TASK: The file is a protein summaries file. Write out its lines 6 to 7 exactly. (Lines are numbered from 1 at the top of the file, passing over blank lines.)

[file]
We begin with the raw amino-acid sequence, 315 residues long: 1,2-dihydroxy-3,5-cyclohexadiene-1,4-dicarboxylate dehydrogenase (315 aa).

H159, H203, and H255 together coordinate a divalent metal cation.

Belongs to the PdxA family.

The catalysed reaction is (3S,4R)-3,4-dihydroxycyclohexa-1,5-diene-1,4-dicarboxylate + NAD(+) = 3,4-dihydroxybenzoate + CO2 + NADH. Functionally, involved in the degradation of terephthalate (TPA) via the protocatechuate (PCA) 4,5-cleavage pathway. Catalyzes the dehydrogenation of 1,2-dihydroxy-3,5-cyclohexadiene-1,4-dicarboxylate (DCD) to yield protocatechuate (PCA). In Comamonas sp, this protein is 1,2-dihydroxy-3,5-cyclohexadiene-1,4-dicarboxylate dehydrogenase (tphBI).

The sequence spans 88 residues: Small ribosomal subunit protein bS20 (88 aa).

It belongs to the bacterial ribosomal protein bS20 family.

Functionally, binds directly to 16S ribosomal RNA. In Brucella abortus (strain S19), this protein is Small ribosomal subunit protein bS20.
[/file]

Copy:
It belongs to the bacterial ribosomal protein bS20 family.

Functionally, binds directly to 16S ribosomal RNA. In Brucella abortus (strain S19), this protein is Small ribosomal subunit protein bS20.